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late 13c., from Old French cople "married couple, lovers" (12c., Modern French couple), from Latin copula "tie, connection," from PIE *ko-ap-, from *ko(m)- "together" + *ap- "to take, reach." Meaning broadened mid-14c. to "any two things."
c.1200, from Old French copler, from cople (see couple (n.)). Related: Coupled; coupling.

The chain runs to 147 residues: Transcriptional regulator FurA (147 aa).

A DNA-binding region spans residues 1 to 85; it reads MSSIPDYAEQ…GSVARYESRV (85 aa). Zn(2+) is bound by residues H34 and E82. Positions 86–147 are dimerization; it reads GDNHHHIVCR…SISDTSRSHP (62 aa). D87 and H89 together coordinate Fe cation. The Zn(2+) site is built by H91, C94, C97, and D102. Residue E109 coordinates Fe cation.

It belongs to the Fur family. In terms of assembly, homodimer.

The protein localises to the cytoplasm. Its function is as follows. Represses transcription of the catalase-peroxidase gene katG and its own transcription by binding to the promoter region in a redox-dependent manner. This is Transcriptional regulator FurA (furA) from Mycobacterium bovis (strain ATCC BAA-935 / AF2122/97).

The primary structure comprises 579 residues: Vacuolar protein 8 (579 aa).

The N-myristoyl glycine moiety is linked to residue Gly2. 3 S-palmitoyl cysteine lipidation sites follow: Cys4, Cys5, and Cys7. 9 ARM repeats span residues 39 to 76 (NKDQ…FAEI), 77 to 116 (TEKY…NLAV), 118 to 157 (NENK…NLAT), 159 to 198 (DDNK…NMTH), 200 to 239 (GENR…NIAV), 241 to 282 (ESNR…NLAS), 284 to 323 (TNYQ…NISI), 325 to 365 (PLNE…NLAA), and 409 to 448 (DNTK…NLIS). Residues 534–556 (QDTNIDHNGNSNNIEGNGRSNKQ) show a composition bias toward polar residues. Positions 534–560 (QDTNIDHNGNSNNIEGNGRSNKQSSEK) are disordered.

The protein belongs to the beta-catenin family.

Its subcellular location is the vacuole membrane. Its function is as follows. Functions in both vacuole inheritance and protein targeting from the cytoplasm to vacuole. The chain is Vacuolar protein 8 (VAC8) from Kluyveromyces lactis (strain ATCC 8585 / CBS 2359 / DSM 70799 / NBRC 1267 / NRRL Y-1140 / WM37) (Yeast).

coupling cou·pling n.
The act of uniting sexually.
See bigeminal rhythm.
The configuration of two different mutant genes on the same chromosome, leading to the likelihood they will both either be inherited or omitted in the next generation.
The degree to which components depend on one another. There are two types of coupling, "tight" and "loose". Loose coupling is desirable for good software engineering but tight coupling may be necessary for maximum performance. Coupling is increased when the data exchanged between components becomes larger or more complex.